The long dusty road had no number. For all intents the small communities strung out along it had no names. A packed, recycled school bus carried people and their produce down it every day, though. It brought me to a village the locals called La Garrucha.
This community of 50 or 60 families sat on the edge of the Lacandona rainforest at the southern end of Mexico, bordering on Guatemala. The forest still provided the materials for most homes in La Garrucha 16 years ago.
Most families found shelter beneath palm-thatched roofs held up by sturdy posts, with tightly aligned smaller poles providing siding to single rooms that served as eating, living and sleeping spaces. A few metal-roofed homes with milled boards enclosing them had begun to appear back then.
Families relied on farming small plots of land for their food and cash needs. For some, the few affordable technologies included a fire-hardened stick for creating the hole for the corn seed and a machete for clearing and weeding. A few could rent a small tractor and plow.
Something set the people of La Garrucha apart. They had organized. Along with other communities spread out through the southern and eastern sides of the Mexican state of Chiapas, they refused to be invisible. In 1994, Zapatista communities rose up against the centuries of exploitation and marginalization. They demanded that their basic human rights be respected.
World media briefly shone a light on their cause. This protective glare quickly faded, and as it did their vulnerability to the powers that be returned with increased force. The military drove the people from La Garrucha in 1996.
After much suffering, they returned and sought to rebuild their lives. I came to the village as an international peace observer under the auspices of the Human Rights Centre Bartolome de las Casas the next year at the invitation of village leaders. They understood that a foreign witness living among them would lessen their risk of being attacked. A little light would again shine on them. The issues did not go away. My son Liam participated in same program but in two different communities three years ago. Light continues to be needed.
Professor Lisa Guenther from Vanderbilt University reminded the audience at the Beringia Centre last Sunday that human rights without institutional protection becomes empty very quickly. Those who need their protection most then have the least access to them. The poor, the shunned and the forgotten become, in the words of Hannah Arendt, the great political and social thinker, deprived of “a right to have rights.”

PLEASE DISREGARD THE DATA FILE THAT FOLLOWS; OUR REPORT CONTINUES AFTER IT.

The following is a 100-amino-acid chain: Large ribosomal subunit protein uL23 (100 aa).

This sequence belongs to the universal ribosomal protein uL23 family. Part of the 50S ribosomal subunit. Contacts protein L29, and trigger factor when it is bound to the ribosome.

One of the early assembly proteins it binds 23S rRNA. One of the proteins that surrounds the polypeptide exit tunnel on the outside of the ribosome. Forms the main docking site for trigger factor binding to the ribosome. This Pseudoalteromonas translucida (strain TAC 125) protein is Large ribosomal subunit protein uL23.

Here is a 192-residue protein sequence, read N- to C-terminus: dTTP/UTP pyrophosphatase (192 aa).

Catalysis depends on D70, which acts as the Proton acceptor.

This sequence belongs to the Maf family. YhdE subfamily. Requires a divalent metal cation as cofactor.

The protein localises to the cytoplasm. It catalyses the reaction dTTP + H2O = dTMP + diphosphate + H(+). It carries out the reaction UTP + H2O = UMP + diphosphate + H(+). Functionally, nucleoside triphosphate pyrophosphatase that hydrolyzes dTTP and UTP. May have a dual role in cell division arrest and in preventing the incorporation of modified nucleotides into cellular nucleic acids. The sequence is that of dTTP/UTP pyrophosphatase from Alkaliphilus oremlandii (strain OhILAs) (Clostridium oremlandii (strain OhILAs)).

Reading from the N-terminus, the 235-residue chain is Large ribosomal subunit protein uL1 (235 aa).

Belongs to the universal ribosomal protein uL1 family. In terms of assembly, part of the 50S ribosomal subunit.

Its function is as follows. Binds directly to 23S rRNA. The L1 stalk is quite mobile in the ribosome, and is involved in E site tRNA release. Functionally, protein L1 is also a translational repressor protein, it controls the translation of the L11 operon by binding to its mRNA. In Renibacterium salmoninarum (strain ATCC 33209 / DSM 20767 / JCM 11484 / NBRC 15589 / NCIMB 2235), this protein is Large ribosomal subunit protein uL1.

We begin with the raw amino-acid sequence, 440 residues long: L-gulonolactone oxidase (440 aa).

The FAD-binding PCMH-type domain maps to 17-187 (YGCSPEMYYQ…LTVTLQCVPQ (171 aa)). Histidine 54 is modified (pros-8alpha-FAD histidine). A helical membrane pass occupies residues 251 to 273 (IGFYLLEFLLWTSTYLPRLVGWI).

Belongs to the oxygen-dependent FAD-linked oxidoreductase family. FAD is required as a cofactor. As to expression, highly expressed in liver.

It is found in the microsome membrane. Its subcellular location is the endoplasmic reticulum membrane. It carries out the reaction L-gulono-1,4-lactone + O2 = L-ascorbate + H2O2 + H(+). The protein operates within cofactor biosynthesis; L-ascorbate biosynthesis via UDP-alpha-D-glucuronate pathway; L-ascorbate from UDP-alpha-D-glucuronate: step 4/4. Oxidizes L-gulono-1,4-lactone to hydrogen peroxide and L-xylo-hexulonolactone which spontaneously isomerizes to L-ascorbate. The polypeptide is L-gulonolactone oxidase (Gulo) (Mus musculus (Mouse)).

Pushed into darkened corners of our collective consciousness, the unseen among us can be excluded to the degree that they are literally dead to the world. Professor Guenther defined this phenomenon social death. Who have we cast out of our world?
Martin Heidegger, the German philosopher, stated, “Everyone is the other and no one is himself.” We cannot isolate others without their very isolation ultimately having an impact on us. The hundreds of our school children who participated in the annual All Schools Food Drive this past week in support of the Whitehorse Food Bank shone the light of empathy and concern on the hungry in our midst. Who among the forgotten can we hold in our hearts this Thanksgiving weekend?
This coming week the Yukon Anti-Poverty Coalition’s yearly Poverty and Homelessness Action Week program will continue efforts to strengthen our commitment to the marginalized in our community. A presentation of the documentary Gold Fever, which examines the impact of Canadian mining on Mayan people in Guatemala, will take place at the Old Fire Hall on Wednesday at 7 p.m. And on Friday, a fundraiser for Morgan Weinberg’s Little Footprints, Big Steps work in Haiti will be held at the Westmark from 5 to 8 p.m.
Michael Dougherty is co-chair of the social justice committee of Sacred Heart Cathedral of Whitehorse. Contact email@example.com.